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Monday, 13 March, 2000, 11:38 GMT
On the web and on the walls
Pic courtesy of NPG/Management Today
Bright, young thing: Charles Muirhead, 24-year-old boss of Orchestream
Their reputation and riches precede them, but would you recognise an internet millionaire if you brushed past one in the street?

With a couple of exceptions, probably not. But now the National Portrait Gallery has captured some of Britain's brightest young business minds for a new photographic exhibition.

Non-net tycoons rub shoulders with rising company stars in the line-up of 23 faces. But given the media's current hunger for new media success stories, it is the internet entrepreneurs who dominate.

And among the latter, the dress code is highly informal with not a neck-tie to be seen.

Pic courtesy of NPG/Management Today
Boo who? Kajsa Leander
Kajsa Leander and Ernst Malmsten, the Swedish founders of online "street and sportswear" e-tailer, are featured; she in sober black suit, he in open-neck shirt.

Tim Jackson, the former Financial Times journalist who set up online auction house QXL, made a fortune through its flotation and then returned to writing, stands aside his reflection in an office window, decked out in baggy trousers and a fleece top.

Martha Lane Fox is there, of course, happily reclining on a scarlet sofa with partner Brent Hoberman.

Dan Wagner, who founded market analysis and information business Maid in 1985 and is now chief executive of digital content and search technology provider, Dialog, also features.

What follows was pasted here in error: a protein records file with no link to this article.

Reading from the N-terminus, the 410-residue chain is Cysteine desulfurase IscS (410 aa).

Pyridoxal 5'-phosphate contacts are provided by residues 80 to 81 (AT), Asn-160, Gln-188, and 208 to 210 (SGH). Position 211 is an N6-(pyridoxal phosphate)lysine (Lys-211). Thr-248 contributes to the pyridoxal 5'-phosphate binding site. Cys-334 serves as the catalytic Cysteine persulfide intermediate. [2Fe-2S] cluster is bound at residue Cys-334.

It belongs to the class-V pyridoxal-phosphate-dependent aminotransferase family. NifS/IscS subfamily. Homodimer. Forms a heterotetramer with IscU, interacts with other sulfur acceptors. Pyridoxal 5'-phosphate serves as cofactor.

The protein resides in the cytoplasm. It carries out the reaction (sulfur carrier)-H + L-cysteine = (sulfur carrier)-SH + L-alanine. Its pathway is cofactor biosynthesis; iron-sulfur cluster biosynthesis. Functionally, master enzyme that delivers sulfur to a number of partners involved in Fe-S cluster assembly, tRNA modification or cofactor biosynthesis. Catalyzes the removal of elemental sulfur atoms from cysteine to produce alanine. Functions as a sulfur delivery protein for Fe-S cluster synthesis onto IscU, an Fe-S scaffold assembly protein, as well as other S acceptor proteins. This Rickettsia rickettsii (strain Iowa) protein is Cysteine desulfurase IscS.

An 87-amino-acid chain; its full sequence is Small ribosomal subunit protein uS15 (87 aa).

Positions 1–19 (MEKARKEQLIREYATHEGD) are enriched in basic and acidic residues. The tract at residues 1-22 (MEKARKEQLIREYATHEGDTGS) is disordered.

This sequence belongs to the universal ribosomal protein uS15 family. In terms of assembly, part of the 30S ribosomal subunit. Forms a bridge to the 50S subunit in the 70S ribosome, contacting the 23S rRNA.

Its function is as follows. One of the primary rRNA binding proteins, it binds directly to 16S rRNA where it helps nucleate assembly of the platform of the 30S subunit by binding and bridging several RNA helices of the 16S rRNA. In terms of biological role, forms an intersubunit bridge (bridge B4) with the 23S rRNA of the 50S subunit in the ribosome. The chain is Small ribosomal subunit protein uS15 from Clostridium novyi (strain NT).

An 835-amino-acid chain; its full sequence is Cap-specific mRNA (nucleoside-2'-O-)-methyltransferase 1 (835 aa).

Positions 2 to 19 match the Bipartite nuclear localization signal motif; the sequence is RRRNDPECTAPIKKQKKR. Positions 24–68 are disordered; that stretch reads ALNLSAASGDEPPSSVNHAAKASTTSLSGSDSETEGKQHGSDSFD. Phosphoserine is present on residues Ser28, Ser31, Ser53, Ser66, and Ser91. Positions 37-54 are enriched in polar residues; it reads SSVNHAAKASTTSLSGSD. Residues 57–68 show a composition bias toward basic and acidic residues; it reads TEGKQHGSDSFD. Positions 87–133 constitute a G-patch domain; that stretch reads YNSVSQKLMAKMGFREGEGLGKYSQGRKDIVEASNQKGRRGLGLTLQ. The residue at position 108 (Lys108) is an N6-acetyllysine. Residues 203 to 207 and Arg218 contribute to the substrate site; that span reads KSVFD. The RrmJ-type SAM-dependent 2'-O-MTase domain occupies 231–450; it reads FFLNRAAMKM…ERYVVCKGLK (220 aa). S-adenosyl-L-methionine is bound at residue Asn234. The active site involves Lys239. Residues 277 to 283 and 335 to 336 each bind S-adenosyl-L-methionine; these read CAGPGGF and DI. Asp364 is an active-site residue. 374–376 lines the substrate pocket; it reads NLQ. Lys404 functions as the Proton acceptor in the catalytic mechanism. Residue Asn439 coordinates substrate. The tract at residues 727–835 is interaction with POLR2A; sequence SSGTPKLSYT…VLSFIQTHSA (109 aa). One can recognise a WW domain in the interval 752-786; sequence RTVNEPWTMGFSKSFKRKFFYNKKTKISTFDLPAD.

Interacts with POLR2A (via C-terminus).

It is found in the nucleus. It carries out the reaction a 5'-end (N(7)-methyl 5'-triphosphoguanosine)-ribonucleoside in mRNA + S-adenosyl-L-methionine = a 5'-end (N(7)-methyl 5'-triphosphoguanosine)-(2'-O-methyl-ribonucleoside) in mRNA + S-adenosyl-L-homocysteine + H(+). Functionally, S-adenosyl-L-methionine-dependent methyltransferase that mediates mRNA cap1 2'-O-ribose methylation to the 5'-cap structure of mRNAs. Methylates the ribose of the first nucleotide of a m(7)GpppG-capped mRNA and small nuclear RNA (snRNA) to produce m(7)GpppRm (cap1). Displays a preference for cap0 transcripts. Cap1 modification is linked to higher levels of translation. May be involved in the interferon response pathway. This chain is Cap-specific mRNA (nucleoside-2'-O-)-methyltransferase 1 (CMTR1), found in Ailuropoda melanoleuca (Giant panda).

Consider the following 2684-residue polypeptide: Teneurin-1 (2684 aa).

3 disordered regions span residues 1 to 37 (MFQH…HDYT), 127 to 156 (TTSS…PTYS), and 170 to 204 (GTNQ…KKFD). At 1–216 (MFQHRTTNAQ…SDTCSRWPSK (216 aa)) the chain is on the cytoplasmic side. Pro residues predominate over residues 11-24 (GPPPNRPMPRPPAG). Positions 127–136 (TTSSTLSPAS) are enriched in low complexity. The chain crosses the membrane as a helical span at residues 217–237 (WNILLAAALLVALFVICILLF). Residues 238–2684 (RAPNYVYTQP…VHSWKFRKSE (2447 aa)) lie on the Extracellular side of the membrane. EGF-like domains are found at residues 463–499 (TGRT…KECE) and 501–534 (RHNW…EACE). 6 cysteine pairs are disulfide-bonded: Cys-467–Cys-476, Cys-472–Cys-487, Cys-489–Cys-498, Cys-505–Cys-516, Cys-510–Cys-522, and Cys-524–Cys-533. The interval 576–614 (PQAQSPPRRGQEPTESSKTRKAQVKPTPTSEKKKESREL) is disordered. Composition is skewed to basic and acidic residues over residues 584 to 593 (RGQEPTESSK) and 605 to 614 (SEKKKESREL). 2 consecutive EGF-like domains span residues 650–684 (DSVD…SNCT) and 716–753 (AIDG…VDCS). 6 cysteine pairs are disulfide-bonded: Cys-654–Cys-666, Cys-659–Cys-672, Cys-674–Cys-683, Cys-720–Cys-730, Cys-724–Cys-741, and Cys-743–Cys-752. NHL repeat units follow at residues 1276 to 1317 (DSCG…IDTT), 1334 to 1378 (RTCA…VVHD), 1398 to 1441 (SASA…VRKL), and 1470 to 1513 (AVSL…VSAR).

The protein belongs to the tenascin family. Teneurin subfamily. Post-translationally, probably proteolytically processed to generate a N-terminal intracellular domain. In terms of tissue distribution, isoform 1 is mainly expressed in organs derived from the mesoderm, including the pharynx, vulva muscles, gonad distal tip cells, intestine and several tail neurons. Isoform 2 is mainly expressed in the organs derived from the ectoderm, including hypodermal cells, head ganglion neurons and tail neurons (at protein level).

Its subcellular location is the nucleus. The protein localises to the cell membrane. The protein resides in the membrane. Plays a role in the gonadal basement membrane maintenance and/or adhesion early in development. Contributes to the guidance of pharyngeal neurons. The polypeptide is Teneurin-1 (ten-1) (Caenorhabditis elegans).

John Pluthero, MD of free ISP Freeserve, is fozen in mid-step, briefcase in hand, while Mike Lynch, founder of Autonomy, an e-commerce business which advises others on how to manage the internet, sports a crocodile skin-style sports jacket.

Pic courtesy of NPG/Management Today
Tim Jackson has gone back to writing
Youngest of all is 24-year-old Charles Muirhead, who heads Orchestream, a profitable software-selling business.

The list was compiled by gallery staff, the magazine Management Today, and headhunters Spencer Stuart.

Jan Hall from Spencer Stuart says those included were chosen not necessarily for their riches, but for other shared characteristics.

"They are totally dedicated to driving their companies and setting a new speed and pace of change for business," she says.

"They may not create a new type of capitalism," says Matthew Lynn in Management Today, "but they will certainly help shape the version we already have."

It appears to mark a change to a world dominated by internet entrepreneurs, clothing retailers and PR executives.

Pic courtesy of NPG/Management Today
Familiar faces: Martha and Brent
Those working in fields such as the City, management consultancies and advertising were not considered after it was decided that, despite the influence of these businesses, the people involved will not be the names history remembers.

Other figures, from outside the world of the net, include entertainment moguls like BSkyB's managing director Elisabeth Murdoch and Stelios Haji-Ioannou from Easyjet

Also featured is Reuben Singh who, at 17, started a clothing chain called Miss Attitude and sold it three years later for about 21m.

And PR guru Matthew Freud, who masterminded the "affair" between Chris Evans and Geri Halliwell, is also there, as is mobile phone retailer Charles Dunstone.

Rufus Olins of Management Today also pointed out they all shared a similar style of management, which he says is "younger, more glamorous and less formal."

Photographs are copyright of the National Portrait Gallery, where the exhibition will be held until 17 September.
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